“He jumped off the ferry as it pulled away from the dock,” an NYPD spokesman told The Post. He jumped off the Ferryboat Andrew J. Barberi, police said.

The unidentified victim was removed to Pier 11 and transported to New York-Presbyterian Hospital, where he was pronounced dead shortly after 3:10 p.m.

A newsstand worker said there were “about 50 or so emergency people” at Pier 11 following a valiant effort — which included CPR — to save the man’s life.

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An NYPD spokesman says the 53-year-old man “jumped off the ferry as it pulled away from the dock.”

Michael Dalton

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The 53-year-old man was transported to New York-Presbyterian Hospital where he was pronounced dead.

Michael Dalton

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Kemp Lashes M.L.B. as Republicans Defend Georgia’s Voting Law

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Mr. Kemp, who is gearing up to run for re-election in 2022, has striven to re-enter the good graces of Republican voters after becoming a central political target of former President Donald J. Trump because of his refusal to help Mr. Trump overturn the state’s election results last year. A former secretary of state of Georgia who has his own record of decisions that made voting harder for the state’s residents, he is again a key G.O.P. voice leading the charge on the issue.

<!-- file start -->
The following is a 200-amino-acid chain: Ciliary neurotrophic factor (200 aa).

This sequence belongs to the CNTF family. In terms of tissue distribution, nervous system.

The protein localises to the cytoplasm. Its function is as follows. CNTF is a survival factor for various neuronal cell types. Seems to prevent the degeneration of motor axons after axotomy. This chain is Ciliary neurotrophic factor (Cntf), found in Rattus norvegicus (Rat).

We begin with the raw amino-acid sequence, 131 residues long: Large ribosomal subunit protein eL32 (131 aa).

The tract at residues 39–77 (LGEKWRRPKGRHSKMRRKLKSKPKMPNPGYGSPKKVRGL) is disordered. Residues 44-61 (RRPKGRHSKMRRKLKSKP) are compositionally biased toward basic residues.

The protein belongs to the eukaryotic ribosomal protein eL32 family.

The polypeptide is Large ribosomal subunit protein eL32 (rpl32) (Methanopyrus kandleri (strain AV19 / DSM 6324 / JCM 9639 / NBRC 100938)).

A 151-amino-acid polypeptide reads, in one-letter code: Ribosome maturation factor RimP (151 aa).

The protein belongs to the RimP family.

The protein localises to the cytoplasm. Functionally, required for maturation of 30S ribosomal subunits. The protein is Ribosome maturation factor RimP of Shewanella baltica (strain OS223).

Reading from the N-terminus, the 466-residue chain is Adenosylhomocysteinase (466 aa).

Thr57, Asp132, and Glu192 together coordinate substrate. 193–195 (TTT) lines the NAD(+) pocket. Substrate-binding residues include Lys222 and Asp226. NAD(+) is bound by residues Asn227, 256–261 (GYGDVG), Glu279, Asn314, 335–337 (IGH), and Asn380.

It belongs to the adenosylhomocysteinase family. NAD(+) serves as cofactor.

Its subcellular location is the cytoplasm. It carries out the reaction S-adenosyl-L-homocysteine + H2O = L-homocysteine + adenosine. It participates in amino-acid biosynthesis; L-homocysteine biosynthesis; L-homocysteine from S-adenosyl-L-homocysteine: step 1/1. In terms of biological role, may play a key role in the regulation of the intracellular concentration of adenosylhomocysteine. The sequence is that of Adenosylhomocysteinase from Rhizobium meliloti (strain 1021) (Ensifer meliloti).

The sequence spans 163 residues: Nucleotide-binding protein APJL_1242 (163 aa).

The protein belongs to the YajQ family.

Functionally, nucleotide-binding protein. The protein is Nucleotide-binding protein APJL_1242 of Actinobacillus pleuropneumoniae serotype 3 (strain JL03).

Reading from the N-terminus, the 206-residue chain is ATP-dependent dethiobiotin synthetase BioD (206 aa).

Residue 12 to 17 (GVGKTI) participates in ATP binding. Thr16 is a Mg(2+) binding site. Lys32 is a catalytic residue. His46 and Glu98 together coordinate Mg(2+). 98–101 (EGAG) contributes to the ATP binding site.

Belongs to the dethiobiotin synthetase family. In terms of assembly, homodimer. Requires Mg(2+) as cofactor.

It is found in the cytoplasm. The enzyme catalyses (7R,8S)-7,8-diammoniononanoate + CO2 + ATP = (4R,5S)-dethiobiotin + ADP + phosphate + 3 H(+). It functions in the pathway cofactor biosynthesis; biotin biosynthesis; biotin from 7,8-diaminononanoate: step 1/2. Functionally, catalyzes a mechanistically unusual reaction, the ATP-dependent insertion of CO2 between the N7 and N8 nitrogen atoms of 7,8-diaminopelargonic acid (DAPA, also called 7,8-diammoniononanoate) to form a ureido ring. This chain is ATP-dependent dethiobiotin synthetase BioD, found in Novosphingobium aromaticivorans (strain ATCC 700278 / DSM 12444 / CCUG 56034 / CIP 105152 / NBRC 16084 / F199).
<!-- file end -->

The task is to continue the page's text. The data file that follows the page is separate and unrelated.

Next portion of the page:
On Saturday, he repeatedly tried to paint the league’s decision as driven by Stacey Abrams, the voting rights advocate and former Democratic candidate for governor in Georgia who is seen as likely to challenge Mr. Kemp again next year.

Ms. Abrams, one of the most prominent critics of Georgia’s voting law, has pushed back on calls for sports leagues and corporations to boycott the state. She said on Friday that she was “disappointed” baseball officials had pulled the All-Star Game but that she was “proud of their stance on voting rights.”

In defending the law in Georgia, Mr. Kemp singled out two Democratically controlled states, New York and Delaware, and compared their voting regulations with the new law in Georgia. Those states do not offer as many options for early voting as Georgia does, but they have also not passed new laws instituting restrictions on voting.

“In New York, they have 10 days of early voting,” Mr. Kemp said (New York actually has nine). “In Georgia, we have a minimum of 17, with two additional Sundays that are optional in our state. In New York, you have to have an excuse to vote absentee. In Georgia, you can vote absentee for any reason.”